My new iApple gadget…

This is a bit off-topic, but definitely related to outdoor cooking if you plan to make apple pies, strudels, etc. while camping – then it is spot on! 😉

The subject device is really named:

Pinzon Apple and Potato Peeler, Corer, and Slicer

(I ordered ours from Amazon – see link).  It is sold under several other names other than “Pinzon” – I simply went with the one that was both inexpensive and had the most positive on-line reviews.

Bottom line – it simply WORKS – one of those rare kitchen/cooking gadgets that is worth the money and easy to care for.

Apple Corer/Peeler/Slicer

Apple Corer/Peeler/Slicer

There are quite a few videos available showing how it works you can see by searching YouTube.  We have had ours for several weeks now and I wanted to share a few of my own observations/hints on it.

The only assembly required is to screw the handle onto the unit using a flat-headed screwdriver the right size and your grip strength. I have had NO problems with it loosening up after initial assembly.

This model uses a suction cup base with a lever you throw to establish the vacuum between it and the counter-top/smooth working surface. I rapidly discovered that the best way to go is to press DOWN on the base section with one hand while you throw the lever with the other – then test it by simply trying to lift up.  Using that method, it grabs on and is rock-solid on our counter top for easy one-handed operation to turn the handle.

The little lever on the bottom left, when thrown forward (or away from you in this photo), allows you to swing back the peeler blade and it will remain back while you “mount” your apple on the prongs.  There is another lever on the right/rear which is spring loaded. Depressing it with one hand, will allow you to move the “worm-gear” appearing shaft back and forth with the other hand without having to screw it. (Very handy for loading the next apple).

The blades, (peeler, slicer, and corer), are sharp and one must handle with appropriate caution. This is NOT a “kid-friendly” device and must be put “UP” around little ones.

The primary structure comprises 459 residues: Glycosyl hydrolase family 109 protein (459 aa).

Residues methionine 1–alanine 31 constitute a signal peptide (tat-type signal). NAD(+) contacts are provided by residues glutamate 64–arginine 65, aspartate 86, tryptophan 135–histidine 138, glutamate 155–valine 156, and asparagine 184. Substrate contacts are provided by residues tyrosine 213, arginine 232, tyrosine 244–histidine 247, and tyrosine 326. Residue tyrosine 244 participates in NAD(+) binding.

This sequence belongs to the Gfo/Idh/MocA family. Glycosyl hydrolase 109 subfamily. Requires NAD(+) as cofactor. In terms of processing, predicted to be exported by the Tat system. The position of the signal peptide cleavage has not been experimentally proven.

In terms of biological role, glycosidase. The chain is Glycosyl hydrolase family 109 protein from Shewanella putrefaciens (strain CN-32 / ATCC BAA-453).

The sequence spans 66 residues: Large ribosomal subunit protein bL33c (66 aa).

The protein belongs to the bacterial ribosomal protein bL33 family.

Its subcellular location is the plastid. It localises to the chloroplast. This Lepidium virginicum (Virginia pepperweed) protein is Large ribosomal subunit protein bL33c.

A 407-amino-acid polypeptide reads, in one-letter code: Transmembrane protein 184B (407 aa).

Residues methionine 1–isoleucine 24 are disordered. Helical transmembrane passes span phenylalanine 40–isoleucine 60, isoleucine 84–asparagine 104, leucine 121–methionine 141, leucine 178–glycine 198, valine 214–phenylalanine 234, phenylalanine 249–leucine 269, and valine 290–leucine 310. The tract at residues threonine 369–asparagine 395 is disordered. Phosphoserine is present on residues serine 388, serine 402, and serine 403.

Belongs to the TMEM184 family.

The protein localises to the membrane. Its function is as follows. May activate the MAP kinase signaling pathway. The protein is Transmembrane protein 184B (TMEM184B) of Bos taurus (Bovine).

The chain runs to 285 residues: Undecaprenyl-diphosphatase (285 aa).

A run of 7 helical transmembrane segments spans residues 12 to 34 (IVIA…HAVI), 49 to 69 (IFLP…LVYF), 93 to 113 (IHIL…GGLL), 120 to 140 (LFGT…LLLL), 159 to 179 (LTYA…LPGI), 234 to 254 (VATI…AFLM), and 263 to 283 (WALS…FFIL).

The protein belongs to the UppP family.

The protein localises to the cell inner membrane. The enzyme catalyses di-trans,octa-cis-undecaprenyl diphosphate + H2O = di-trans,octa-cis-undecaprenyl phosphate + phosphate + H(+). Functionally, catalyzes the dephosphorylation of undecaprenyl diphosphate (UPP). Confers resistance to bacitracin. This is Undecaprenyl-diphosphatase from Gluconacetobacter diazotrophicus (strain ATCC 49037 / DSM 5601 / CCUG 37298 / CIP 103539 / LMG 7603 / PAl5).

I must most STRONGLY recommend cleaning it immediately after each use, otherwise the apple juice will interact with the metal blades and dull them.  Cleaning is as easy as using a stiff bristle brush and running water to clean the blades, rinsing off the entire device, then patting it dry with a paper towel. Less than 3 minutes at it worst.

I have found that irregular shaped apples may occasionally require the use of a paring knife to finish the job, and there is always a tiny bit of waste at each end of the apple that I simply snap off and add to the peelings/cores pile. (GREAT addition for your compost pile BTW).

It works best with those lovely little round, green, “Granny Smith” apples, which I already love for cooking or just making snacks.

A single slice down one side of the end product, and your apple can easily be divided into “rings” for dehydrating. Of course, our little ones prefer to see them laid out on paper plates, dusted with sugar and cinnamon, to be immediately consumed because “that is what apples are for Papa”. 8)

EDIT:  One thing I failed to mention above is that your apples must still be firm for this device to work properly.  It simply will NOT peel, (what I consider to be “over-ripe”), “ripe” apples.  They must have a firm skin or it will simply make a mess.

This entry was posted by dave on Friday, August 13th, 2010 at 5:17 pm and is filed under Off-Topic . You can follow any responses to this entry through the RSS 2.0 feed. Both comments and pings are currently closed.

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